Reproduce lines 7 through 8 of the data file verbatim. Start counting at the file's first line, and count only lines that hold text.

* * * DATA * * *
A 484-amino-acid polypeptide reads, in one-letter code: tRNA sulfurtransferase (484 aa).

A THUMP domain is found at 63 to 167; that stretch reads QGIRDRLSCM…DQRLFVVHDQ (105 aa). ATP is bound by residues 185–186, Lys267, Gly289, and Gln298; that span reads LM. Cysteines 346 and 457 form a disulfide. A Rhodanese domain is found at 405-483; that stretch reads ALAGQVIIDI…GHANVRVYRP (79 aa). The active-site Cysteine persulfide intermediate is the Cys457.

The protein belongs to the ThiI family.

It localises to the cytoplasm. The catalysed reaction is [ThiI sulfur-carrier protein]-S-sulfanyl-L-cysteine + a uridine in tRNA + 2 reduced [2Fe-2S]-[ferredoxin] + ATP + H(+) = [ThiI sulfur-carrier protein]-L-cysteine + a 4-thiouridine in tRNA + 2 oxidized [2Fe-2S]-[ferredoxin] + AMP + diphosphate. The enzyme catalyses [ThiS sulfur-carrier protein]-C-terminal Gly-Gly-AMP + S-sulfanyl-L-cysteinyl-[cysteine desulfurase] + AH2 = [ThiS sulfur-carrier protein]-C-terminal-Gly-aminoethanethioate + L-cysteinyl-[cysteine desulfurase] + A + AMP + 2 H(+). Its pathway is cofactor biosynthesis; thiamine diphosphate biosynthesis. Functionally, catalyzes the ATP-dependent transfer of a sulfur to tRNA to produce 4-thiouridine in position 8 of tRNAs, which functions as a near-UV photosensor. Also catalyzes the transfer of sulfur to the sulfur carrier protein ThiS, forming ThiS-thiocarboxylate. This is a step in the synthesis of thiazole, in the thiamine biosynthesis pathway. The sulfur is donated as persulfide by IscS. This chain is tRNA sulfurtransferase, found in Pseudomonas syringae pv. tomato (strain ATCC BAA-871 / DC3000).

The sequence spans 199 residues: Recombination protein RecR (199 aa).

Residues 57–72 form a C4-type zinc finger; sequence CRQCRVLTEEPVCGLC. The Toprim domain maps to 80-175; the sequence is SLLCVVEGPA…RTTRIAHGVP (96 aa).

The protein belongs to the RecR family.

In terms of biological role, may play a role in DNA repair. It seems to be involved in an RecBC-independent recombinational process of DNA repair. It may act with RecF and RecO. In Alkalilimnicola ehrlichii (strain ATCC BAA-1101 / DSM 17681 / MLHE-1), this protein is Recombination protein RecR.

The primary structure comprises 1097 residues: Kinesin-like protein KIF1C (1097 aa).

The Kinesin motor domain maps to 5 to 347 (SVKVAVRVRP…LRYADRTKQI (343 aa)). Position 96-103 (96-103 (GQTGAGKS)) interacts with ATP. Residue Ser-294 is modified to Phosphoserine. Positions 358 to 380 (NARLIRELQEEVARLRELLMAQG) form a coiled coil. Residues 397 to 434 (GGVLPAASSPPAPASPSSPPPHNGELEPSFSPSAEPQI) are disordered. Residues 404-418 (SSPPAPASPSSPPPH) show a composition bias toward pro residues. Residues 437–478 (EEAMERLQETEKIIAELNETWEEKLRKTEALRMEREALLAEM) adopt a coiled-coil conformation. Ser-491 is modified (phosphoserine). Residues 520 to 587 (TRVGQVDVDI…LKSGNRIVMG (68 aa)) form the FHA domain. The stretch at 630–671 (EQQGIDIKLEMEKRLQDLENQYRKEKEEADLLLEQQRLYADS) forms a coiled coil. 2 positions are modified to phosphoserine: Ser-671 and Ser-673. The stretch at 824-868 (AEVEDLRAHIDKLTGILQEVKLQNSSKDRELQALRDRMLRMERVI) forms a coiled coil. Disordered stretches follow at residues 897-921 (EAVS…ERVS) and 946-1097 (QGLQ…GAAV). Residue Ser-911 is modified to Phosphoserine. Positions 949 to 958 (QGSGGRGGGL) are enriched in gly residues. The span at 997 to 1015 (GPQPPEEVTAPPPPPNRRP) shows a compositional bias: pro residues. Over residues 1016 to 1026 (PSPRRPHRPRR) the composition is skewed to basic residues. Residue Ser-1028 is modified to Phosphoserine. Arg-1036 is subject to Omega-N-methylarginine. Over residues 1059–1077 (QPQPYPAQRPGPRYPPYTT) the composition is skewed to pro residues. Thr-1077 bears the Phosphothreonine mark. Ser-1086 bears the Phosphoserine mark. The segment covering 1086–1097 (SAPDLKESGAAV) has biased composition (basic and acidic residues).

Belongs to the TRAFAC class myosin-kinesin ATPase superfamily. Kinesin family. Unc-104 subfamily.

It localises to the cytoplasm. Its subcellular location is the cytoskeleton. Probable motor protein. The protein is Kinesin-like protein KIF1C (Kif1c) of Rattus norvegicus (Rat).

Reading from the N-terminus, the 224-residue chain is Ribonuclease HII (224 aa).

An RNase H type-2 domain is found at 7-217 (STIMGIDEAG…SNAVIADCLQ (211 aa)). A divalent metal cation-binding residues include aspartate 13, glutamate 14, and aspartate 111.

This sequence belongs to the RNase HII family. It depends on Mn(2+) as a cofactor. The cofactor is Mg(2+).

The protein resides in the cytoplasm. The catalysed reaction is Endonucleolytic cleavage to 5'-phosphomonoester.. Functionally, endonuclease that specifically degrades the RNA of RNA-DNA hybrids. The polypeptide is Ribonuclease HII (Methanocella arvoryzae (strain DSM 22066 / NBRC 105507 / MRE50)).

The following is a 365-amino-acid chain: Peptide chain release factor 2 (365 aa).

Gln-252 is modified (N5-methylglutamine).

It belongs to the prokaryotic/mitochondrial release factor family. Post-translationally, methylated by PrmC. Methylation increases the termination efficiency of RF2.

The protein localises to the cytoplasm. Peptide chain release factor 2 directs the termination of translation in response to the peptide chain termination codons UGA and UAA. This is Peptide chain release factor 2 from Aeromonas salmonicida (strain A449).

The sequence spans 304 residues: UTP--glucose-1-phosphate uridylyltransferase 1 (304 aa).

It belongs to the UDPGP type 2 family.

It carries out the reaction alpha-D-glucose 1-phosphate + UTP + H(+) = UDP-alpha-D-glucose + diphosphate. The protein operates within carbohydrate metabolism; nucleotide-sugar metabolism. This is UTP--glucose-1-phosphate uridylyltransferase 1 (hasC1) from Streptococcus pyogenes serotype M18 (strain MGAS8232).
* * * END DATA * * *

The protein belongs to the RecR family.

In terms of biological role, may play a role in DNA repair. It seems to be involved in an RecBC-independent recombinational process of DNA repair. It may act with RecF and RecO. In Alkalilimnicola ehrlichii (strain ATCC BAA-1101 / DSM 17681 / MLHE-1), this protein is Recombination protein RecR.